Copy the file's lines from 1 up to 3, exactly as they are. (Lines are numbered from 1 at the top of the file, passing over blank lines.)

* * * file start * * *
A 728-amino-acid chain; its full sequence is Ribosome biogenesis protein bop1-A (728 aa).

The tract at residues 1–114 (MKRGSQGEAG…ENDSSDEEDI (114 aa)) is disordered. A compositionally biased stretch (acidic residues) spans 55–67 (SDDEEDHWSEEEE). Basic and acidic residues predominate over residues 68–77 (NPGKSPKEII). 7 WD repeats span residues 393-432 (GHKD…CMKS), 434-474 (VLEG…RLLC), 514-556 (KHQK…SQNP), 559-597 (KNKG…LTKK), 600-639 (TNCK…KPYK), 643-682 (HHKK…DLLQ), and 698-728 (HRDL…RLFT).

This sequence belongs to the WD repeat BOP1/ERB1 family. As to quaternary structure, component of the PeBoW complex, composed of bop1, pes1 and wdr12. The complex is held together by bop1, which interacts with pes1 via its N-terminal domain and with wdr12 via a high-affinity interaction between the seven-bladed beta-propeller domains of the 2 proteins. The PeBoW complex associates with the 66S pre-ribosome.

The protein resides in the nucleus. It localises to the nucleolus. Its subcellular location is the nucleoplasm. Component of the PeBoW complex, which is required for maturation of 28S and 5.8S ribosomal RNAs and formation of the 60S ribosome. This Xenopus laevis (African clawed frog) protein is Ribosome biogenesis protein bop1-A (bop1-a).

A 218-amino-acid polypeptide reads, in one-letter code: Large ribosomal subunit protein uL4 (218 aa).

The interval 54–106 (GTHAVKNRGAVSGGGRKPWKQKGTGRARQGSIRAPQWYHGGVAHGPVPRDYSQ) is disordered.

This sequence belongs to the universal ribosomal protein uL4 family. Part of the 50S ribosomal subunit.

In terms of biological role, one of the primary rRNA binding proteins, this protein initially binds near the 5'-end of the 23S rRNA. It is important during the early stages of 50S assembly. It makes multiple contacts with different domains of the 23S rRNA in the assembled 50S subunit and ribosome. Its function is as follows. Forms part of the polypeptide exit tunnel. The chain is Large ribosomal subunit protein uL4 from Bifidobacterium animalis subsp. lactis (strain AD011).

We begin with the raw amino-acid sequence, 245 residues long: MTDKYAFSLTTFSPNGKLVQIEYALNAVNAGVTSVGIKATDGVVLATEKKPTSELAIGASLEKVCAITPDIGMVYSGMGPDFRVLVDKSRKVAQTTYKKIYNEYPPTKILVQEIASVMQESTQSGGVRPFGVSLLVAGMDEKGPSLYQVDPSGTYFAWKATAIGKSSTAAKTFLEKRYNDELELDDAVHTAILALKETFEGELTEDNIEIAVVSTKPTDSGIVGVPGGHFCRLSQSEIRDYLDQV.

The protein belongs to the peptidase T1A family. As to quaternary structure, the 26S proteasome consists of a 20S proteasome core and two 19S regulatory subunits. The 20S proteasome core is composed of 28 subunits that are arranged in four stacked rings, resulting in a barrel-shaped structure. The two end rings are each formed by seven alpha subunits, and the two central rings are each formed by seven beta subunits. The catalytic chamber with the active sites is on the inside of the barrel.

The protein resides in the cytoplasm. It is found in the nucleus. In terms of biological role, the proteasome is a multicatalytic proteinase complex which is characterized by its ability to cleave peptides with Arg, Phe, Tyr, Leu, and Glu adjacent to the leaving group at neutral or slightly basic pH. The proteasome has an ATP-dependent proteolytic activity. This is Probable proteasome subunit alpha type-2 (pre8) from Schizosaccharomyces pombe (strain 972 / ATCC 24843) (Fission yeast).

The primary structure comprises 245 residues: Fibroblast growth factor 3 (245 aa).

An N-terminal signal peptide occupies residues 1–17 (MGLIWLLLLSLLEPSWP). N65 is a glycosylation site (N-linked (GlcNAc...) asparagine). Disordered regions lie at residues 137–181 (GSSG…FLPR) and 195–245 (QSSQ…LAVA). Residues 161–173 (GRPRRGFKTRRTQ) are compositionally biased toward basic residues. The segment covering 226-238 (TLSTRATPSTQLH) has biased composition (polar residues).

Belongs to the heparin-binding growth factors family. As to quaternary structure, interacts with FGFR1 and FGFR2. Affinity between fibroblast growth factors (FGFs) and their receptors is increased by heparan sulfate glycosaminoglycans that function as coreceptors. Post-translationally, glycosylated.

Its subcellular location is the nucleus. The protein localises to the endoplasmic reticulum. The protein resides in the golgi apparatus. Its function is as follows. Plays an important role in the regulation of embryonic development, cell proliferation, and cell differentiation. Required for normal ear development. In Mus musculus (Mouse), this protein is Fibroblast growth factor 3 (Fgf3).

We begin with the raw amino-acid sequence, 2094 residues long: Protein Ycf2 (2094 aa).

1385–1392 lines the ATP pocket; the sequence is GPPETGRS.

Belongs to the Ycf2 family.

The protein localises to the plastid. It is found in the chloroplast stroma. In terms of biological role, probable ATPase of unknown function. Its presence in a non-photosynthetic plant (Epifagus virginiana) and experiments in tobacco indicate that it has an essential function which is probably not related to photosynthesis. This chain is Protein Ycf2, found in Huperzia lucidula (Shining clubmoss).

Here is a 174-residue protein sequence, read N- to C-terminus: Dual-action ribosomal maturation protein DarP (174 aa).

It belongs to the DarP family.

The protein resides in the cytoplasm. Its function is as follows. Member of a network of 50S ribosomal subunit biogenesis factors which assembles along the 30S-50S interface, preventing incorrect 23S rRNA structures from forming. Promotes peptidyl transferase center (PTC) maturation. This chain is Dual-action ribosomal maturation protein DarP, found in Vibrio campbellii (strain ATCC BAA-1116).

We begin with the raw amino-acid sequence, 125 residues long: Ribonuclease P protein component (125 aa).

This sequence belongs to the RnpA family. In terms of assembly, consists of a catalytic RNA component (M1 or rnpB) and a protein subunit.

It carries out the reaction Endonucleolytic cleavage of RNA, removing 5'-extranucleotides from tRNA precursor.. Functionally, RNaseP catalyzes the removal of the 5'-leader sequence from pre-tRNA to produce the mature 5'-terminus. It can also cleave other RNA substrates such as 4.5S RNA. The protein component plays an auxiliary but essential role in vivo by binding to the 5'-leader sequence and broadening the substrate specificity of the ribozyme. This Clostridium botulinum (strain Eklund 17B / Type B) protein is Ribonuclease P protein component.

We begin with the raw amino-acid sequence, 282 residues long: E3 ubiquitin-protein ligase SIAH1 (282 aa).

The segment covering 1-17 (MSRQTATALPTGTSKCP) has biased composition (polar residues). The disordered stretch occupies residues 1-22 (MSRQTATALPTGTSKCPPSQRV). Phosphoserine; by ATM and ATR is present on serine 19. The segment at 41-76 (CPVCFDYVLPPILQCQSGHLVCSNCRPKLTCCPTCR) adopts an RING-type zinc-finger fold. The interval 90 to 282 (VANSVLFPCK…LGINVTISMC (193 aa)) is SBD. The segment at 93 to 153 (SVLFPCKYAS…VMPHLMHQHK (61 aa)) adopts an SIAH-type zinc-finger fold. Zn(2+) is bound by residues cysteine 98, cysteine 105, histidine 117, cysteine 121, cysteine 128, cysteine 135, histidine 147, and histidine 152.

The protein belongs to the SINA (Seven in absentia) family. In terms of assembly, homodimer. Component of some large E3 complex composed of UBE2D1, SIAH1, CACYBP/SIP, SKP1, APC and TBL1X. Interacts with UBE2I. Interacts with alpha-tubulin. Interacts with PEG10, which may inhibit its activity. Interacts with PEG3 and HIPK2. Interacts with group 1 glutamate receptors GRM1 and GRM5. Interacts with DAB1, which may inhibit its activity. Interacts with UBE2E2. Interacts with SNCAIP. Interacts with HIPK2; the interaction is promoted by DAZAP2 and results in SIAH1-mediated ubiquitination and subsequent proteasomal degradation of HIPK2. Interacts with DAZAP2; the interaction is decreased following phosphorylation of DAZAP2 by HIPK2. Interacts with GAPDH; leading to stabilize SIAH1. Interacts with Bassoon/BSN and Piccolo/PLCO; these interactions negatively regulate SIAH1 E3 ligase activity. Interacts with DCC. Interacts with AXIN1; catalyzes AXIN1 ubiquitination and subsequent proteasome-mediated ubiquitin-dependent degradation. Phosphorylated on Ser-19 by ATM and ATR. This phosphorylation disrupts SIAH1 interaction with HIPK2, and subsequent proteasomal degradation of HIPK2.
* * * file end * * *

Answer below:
A 728-amino-acid chain; its full sequence is Ribosome biogenesis protein bop1-A (728 aa).

The tract at residues 1–114 (MKRGSQGEAG…ENDSSDEEDI (114 aa)) is disordered. A compositionally biased stretch (acidic residues) spans 55–67 (SDDEEDHWSEEEE). Basic and acidic residues predominate over residues 68–77 (NPGKSPKEII). 7 WD repeats span residues 393-432 (GHKD…CMKS), 434-474 (VLEG…RLLC), 514-556 (KHQK…SQNP), 559-597 (KNKG…LTKK), 600-639 (TNCK…KPYK), 643-682 (HHKK…DLLQ), and 698-728 (HRDL…RLFT).

This sequence belongs to the WD repeat BOP1/ERB1 family. As to quaternary structure, component of the PeBoW complex, composed of bop1, pes1 and wdr12. The complex is held together by bop1, which interacts with pes1 via its N-terminal domain and with wdr12 via a high-affinity interaction between the seven-bladed beta-propeller domains of the 2 proteins. The PeBoW complex associates with the 66S pre-ribosome.